Friday, May 16, 2014

Moira Crone

Moira Crone is the author of several novels and story collections including What Gets Into Us and A Period of Confinement; her works have appeared in Oxford American, The New Yorker, Image, Mademoiselle, and over forty other journals and twelve anthologies. She has won prizes for her stories and novellas, and in 2009 she was given the Robert Penn Warren Award from the Fellowship of Southern Writers for the entire body of her work.

Her latest novel is The Not Yet.

From Crone's Q & A with Tom Andes at Bookslut:

Your new novel is a work of science fiction, and it had its own remarkable genesis. I was wondering if you could talk about how The Not Yet came to be and what caused you to switch genres.

I had a dream in the late 1990s. A couple was sitting at a table at Le Bon Temps Roulé, a bar on Magazine Street in New Orleans. A young man was talking to a woman, and a voice came to me and said, "She's 200 years old." I thought, What is this world? I wrote into it. I didn't know where it was going. The thing I liked about it was that the world you're writing about becomes a character, and it increases the interest in the story because the reader's not only finding out about what's happening, but she's also finding out about a newly conceived set of relationships and historical conditions. Writing speculative fiction is like having one of those crayons that has three or four different points, all in one barrel. Readers are interested in the language, as they would be normally; they're interested in the characters. But they're also interested in the environment and the social and emotional attitudes people have, which are new. People wrote me letters after I published part of it in the New Orleans Review. That was unusual, to get fan letters about a story in a literary journal. The editor asked me to serialize the book. I felt insecure because I didn't know where I was going; I hadn't thought of a plot because I'd spent so much time trying to build the world, so I stopped. I went back to my normal realistic writing, and I did another book of stories, What Gets Into Us, that would eventually come out in 2006. Then I thought I would see if I could finish this other book. I came up with a plot, and I applied for and got an ATLAS grant, for Louisiana artists. The grant period began the week of Katrina, September 1, 2005, so that year, I didn't have to teach. They were very kind to take a chance on this unusual speculative novel, unlike what I had done before.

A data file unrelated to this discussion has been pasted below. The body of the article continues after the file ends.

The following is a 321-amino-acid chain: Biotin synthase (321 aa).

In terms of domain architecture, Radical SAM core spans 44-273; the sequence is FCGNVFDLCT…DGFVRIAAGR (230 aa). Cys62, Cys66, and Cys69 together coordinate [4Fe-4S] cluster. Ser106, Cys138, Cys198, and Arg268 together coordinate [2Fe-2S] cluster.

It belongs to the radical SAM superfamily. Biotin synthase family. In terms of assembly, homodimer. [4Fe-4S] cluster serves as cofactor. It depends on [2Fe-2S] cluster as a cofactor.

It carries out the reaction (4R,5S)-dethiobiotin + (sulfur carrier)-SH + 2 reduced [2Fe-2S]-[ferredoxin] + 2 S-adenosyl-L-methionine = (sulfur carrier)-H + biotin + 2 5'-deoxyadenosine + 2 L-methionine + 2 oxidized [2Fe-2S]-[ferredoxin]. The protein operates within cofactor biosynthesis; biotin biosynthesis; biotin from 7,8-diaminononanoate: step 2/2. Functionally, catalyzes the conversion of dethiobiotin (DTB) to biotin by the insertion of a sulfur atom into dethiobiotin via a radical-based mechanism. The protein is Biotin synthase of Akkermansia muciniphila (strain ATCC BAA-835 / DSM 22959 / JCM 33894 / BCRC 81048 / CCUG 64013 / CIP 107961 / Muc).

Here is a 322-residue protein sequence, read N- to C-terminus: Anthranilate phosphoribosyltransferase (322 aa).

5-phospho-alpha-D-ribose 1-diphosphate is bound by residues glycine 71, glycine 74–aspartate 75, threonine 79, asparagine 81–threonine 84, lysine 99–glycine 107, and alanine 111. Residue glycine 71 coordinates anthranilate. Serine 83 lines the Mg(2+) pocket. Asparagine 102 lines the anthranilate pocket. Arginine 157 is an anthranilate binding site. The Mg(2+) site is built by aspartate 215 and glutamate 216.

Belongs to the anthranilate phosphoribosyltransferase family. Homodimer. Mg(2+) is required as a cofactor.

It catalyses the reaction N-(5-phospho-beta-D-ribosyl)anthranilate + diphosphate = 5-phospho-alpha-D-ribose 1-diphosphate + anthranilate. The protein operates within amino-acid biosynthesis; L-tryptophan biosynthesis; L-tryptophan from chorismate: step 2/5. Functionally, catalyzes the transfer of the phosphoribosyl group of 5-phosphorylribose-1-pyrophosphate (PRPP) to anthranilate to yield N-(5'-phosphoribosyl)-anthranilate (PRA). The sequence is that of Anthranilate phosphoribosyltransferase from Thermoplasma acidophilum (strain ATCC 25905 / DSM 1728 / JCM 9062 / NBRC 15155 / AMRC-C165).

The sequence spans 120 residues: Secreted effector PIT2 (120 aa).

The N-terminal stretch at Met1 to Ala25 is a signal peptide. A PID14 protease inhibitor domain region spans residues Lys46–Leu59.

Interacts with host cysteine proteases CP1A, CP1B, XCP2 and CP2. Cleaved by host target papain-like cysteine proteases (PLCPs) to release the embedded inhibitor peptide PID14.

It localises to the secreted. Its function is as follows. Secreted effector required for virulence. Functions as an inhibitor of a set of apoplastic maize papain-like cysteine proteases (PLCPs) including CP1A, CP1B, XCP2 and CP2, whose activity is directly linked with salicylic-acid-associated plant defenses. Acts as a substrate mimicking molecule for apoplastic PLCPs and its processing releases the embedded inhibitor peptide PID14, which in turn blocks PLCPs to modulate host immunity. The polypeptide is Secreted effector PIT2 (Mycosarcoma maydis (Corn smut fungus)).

How much of the novel had you written by that point?

I had submitted eighty pages for the grant. But I had written half of it, if not more. At that time, the novel began, "In my twenty-second year, I was called home to the ruins of New Orleans." The whole description of Malcolm's trip, the watery vision of Tchoupitoulas Canal, all the imagination of the city underwater and how you would navigate it in a boat, where the landmarks would be, all that had been written before Katrina. It was very freaky. We were taking our daughter to college in the Northeast, and we ended up renting a hotel room in New York the day the storm happened. The next day, when the flood came, we went to a Kinko's because we didn't have our computers. We looked online, and we saw the Tulane campus was underwater. That's a block from our house. We were really panicky because...[read on]
Learn more about the book and author at Moira Crone's website and the Facebook page for The Not Yet.

Writers Read: Moira Crone.

My Book, The Movie: The Not Yet.

--Marshal Zeringue